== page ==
Working on the logical assumption that this season’s title winner will be either reigning champions Bayern Munich or last term’s runners-up Borussia Dortmund, various tie-breakers could come into play – not least which of the Bundesliga juggernauts best handles a campaign of transition and upheaval.
The times they are a-changin’ for both outfits, with Bayern waving goodbye to coaching icon Pep Guardiola and replacing him with gentleman trophy-hunter Carlo Ancelotti, and Dortmund forced to raze and reconstruct after a whirlwind summer of comings and goings.
While Ancelotti was at pains during his first Bayern press conference to frame himself as the continuity option – “I’m not here to start a revolution” – he inevitably will bring new ideas to the table, and in terms of tactics there is likely to be quite a difference.
There will be no more Pep-style three-man defence or constant changes of formation. Mindful of fitting his players to the system and not vice versa, Ancelotti teams tend to sit deeper in defence, have more of a wait-and-see approach and, in marked contrast to Guardiola, are not nearly as obsessed with ball-retention. “You can’t win any match by possession alone,” the pragmatic “Carletto” once declared.
Ancelotti is, in many ways, the polar opposite of Guardiola: more laid-back, closer to his players and never treating the game as a laboratory experiment. Easy to respect and work with, yet still will need time to find his bearings and put his message across.
Six hundred kilometers north-west in Dortmund, coach Thomas Tuchel faces an even more complicated task with the biggest personnel refit at the Westfalenstadion in at least a decade. With three of the club’s most influential players – skipper and centre-back Mats Hummels (Bayern), schemer Ilkay Gundogan (Manchester City) and attacking midfielder Henrikh Mkhitaryan (Manchester United) – all flying the coop and eight individuals checking in, a good third of the first-team squad has changed, the sort of of flux most teams would want to avoid.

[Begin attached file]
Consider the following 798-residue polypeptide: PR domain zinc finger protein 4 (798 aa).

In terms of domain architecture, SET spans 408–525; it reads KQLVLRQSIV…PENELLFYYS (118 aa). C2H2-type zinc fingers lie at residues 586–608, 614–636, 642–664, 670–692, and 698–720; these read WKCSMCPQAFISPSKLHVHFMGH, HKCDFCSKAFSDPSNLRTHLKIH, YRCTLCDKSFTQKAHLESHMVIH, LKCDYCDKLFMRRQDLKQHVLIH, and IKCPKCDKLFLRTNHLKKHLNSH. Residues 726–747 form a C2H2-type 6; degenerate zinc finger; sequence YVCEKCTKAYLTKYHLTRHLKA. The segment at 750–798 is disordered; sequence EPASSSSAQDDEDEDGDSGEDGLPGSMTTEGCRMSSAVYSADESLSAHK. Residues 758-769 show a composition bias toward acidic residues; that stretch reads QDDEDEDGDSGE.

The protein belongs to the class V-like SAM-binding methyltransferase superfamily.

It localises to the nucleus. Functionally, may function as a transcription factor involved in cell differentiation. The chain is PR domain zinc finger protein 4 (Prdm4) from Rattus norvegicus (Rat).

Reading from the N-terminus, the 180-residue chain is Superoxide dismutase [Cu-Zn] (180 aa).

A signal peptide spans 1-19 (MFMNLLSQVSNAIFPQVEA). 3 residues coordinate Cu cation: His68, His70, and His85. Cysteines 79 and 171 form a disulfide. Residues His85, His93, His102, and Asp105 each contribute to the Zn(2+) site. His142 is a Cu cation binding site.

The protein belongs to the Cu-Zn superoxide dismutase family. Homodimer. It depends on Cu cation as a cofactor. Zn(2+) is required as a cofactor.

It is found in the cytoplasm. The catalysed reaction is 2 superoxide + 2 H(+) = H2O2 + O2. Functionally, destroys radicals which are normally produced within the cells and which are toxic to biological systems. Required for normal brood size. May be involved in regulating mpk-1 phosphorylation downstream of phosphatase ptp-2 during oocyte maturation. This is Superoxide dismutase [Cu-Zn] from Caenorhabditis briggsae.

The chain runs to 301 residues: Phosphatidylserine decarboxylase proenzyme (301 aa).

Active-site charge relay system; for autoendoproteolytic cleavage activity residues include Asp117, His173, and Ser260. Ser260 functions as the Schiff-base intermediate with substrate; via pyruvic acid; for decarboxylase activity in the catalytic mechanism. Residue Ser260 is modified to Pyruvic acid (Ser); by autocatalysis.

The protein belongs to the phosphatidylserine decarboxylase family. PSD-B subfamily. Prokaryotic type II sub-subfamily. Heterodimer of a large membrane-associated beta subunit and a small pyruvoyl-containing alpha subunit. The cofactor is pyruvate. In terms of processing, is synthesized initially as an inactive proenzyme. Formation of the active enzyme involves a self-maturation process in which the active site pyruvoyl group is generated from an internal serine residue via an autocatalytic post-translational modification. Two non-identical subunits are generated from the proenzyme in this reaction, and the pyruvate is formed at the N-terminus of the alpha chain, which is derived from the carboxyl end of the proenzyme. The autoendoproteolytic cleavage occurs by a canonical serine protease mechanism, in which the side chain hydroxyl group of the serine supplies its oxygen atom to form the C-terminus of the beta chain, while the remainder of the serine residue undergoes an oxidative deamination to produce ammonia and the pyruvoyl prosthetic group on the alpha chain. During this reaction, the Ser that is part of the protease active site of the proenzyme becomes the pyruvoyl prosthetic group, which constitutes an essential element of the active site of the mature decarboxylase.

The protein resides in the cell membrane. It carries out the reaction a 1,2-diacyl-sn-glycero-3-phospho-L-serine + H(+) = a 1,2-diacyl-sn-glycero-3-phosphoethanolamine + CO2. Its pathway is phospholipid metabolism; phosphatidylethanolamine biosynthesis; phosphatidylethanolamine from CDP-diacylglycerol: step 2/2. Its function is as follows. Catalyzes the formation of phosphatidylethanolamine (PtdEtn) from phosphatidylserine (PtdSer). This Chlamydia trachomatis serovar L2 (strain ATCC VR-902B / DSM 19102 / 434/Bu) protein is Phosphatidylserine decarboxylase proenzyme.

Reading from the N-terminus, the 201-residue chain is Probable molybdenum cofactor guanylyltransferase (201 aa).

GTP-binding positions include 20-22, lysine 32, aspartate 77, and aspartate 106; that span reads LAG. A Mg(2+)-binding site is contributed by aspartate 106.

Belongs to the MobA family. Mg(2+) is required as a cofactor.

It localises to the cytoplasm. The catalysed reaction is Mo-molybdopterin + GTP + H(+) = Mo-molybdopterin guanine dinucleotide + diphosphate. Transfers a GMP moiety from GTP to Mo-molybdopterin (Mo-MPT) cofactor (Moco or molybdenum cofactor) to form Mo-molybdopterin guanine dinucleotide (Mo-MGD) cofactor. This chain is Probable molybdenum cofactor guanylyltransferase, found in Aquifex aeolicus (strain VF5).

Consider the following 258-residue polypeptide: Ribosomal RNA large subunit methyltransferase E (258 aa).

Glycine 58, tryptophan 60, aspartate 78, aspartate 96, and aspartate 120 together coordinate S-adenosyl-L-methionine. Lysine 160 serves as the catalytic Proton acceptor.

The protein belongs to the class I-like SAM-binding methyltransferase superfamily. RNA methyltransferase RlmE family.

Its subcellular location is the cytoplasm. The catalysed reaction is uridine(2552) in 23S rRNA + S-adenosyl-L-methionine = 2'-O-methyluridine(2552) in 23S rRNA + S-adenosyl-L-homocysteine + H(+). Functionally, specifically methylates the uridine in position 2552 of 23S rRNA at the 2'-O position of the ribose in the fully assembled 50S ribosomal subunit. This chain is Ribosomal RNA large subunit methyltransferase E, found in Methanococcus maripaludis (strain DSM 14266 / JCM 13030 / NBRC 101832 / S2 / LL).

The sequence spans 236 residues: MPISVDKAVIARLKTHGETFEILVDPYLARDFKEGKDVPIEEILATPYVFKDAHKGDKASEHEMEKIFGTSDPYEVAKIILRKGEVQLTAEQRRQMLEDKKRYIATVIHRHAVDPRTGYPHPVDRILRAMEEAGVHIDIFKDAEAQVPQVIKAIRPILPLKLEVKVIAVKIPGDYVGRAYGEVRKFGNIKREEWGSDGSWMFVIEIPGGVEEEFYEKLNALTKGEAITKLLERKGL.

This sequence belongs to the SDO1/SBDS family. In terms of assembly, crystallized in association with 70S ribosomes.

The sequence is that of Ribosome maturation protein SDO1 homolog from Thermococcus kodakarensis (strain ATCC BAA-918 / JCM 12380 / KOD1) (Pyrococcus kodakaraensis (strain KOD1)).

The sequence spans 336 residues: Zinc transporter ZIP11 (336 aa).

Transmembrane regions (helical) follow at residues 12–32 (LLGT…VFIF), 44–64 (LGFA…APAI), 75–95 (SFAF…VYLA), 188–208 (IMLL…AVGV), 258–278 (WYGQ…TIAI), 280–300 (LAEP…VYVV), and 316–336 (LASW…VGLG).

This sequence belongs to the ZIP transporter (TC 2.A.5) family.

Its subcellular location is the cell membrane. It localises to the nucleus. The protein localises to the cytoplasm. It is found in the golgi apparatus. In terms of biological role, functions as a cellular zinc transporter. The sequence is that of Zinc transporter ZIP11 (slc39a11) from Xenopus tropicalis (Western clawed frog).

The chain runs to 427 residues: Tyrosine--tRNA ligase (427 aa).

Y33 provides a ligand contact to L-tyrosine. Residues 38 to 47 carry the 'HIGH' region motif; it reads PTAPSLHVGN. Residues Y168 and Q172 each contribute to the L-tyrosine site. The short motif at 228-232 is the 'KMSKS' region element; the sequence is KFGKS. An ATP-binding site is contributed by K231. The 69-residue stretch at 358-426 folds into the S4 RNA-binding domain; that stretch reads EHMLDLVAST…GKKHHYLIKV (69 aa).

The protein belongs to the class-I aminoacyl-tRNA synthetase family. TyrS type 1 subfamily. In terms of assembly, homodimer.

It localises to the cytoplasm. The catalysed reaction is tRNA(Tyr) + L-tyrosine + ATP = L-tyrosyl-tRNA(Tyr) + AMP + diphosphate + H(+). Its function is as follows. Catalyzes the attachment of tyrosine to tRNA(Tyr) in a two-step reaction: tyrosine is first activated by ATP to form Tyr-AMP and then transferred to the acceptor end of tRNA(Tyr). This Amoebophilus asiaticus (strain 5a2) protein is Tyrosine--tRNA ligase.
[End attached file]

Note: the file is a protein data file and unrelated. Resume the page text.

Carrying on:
Most of the Schwarz-Gelben newcomers are overseas hot properties: Portugal left-back and Euro 2016 gold medalist Raphael Guerreiro (Lorient), sharpshooting French teenager Ousmane Dembele (Rennes); Barcelona and Spain centre-back Marc Bartra, Espanyol defensive midfielder Mikel Merino and young Turk winger Emre Mor from Nordsjaelland.
Tuchel admits that placing such faith in youth could be conceived as a gamble. However, he also insists that the club ultimately had no choice, insisting: “We’ve lost some world-class talent this summer. We went to our limits to keep them, but have to accept there are more attractive clubs, those who are a step ahead of us in business and financial power.